Extend thinking to tax efficient funds

Extend thinking to tax efficient funds

Extend thinking to tax efficient funds

The shift towards tax efficient investments

In our previous article, we considered the effects of tax on different types of investments.  Considering the impact tax may have on investments may make a big difference in the long term.  It is essential to do a proper needs analysis and return comparison using an investor’s relevant tax rates.

Tax on income or growth in discretionary investments is payable when earned, so for investors who pay high marginal tax rates it can be very valuable to look at investment returns after-tax to determine their most beneficial investment options.  For these investors, the shift towards tax efficient investments becomes a compelling option.  Tax inefficiency can reduce investment returns by up to 41% for individual investors, as an example.  Simplistically, a 10% return can be reduced to 6%.

But it’s not easy to identify a tax managed fund

No category to separate them from the rest

We define tax managed funds as unit trust funds measured according to an after-tax benchmark.  What makes it difficult to spot tax efficient funds is that there is no category that separates them from the rest.

It is not a requirement for fund managers to show after-tax returns 

While internationally there is a focus on showing both pre- and after-tax returns, investments in South Africa are measured on a pre-tax basis.  Pre-tax returns remain the benchmark for investors in deferred tax products such as pension and provident funds – and rightly so.  For investments which are better assessed after-tax, the onus lies on the investor or financial advisor to do the maths.

Measuring tax efficiency

Below are some questions to ask to determine how tax efficient a fund is for different types of investors.

   1. What is the return made up of?

Is it growth or income? Capital gains tax will apply to capital growth on units when units are sold. Income can take the form of interest, rental or dividends and will be taxed accordingly.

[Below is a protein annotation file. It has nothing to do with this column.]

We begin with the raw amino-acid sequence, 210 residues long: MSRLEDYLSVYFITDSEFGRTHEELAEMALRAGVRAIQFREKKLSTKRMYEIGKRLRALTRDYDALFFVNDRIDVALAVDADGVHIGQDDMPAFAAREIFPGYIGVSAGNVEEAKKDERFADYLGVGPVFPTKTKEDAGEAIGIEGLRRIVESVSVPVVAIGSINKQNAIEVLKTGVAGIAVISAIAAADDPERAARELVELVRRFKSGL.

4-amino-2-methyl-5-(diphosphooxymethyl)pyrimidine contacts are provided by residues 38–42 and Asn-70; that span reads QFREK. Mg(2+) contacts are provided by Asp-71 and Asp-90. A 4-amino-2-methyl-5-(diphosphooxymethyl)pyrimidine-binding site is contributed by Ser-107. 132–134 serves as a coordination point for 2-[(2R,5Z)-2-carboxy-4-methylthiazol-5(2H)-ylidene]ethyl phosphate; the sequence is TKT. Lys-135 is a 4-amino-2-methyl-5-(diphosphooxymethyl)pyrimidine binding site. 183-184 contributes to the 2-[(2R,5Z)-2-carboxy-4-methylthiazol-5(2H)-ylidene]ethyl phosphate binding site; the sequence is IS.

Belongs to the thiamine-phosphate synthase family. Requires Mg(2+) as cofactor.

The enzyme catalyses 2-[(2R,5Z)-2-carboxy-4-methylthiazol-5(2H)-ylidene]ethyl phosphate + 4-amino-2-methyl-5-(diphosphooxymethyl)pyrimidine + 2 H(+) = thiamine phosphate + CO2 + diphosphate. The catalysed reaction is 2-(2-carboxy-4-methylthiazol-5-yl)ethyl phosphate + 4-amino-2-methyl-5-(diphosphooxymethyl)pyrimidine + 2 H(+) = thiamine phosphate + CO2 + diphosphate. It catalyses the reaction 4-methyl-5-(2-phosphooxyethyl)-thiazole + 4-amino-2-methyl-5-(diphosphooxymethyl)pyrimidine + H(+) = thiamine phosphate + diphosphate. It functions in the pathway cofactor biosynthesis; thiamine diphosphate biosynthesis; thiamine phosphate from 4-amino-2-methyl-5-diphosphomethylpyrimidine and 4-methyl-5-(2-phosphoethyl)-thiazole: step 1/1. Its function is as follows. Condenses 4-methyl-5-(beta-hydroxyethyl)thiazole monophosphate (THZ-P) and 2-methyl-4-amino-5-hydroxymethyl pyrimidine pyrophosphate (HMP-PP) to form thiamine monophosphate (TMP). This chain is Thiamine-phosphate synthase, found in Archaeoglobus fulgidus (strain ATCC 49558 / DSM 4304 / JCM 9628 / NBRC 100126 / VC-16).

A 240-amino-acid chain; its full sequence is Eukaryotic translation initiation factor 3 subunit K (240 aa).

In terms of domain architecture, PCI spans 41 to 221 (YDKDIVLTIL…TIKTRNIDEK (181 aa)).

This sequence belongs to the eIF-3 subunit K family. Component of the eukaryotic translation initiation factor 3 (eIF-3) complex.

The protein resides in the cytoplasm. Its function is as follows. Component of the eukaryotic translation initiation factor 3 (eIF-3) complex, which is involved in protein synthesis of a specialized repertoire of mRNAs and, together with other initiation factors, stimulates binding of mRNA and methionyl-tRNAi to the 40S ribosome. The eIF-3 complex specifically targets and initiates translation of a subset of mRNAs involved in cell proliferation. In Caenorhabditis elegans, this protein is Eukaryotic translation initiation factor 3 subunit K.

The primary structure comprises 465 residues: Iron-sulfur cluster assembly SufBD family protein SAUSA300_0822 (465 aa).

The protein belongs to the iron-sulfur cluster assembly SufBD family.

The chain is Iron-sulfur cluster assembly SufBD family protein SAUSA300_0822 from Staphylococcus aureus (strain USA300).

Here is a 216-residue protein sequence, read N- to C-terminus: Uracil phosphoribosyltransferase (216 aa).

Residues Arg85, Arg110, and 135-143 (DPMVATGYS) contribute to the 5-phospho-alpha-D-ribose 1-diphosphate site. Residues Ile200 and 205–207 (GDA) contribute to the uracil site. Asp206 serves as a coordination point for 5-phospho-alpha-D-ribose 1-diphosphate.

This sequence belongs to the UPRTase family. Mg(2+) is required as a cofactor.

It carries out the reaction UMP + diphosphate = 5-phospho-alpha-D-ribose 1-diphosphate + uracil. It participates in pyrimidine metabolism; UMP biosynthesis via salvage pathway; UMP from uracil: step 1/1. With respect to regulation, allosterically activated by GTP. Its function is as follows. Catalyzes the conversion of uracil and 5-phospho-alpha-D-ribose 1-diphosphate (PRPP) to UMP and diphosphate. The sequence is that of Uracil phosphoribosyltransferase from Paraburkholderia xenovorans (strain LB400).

2. What tax rates apply to the components of return for different types of investors, assuming  the highest tax rates?

  3. What will the returns look like after-tax?

The illustration below shows what returns can look like after-tax.  We assume a once-off investment of R1 000 000 and the tax rates in the table above.  Bear in mind that the total return after-tax may differ vastly per type of investor, depending on the components of the return.  For example, a return of 8% consisting entirely of interest could equate to an after-tax return of 4.72% for an individual (41% income tax rate) or 5.76% for a company (28% income tax rate).

 

Making the sums work

Ideally, all returns should be shown pre- and post-tax, allowing investors and their advisors to easily determine which funds service their specific needs the best. Until that happens, the onus will remain on the investor or advisor to identify tax efficient funds before making an investment selection based on specific needs.  One method of identifying tax efficient funds may be to identify funds with after-tax benchmarks.

IAN GROENEWALD

Ian Groenewald

 

DISCLOSURE This document is proprietary to Ora Fund Managers (Pty) Ltd (Ora). It is for information only and may not be distributed or used for any other purpose. It does not address the circumstances of any particular person or entity and is not a recommendation or advice in relation to any transaction or investment. This document should not be relied on without proper advice from an independent financial adviser. We have taken care to ensure that the information is accurate and not misleading but do not guarantee its accuracy or correctness or that it will not change. Ora will not be held liable for loss, damages or expenses by any person or entity as a result of that party relying on or failing to act on any of the information provided.

 

ASSUMPTIONS ON ILLUSTRATIVE RETURNS  Returns are annualised. Annualised returns are period returns scaled to a period of one year.  We cannot guarantee that these calculations will be accurate for all factual returns.  The rand value of return on investment assumes that the investor earned this return for the entire investment period.  The investor makes one withdrawal of the full investment at the end of the period.  The money is invested for a year and the return is the same every day of the year.  We ignore interest exemptions and capital gain exclusions. 

ASSUMPTIONS ON TAX RATES  The tax rates for trusts are based on the assumption that the trust income is distributed to beneficiaries who are individuals.  Returns for a company assume that they are exempt from dividends tax.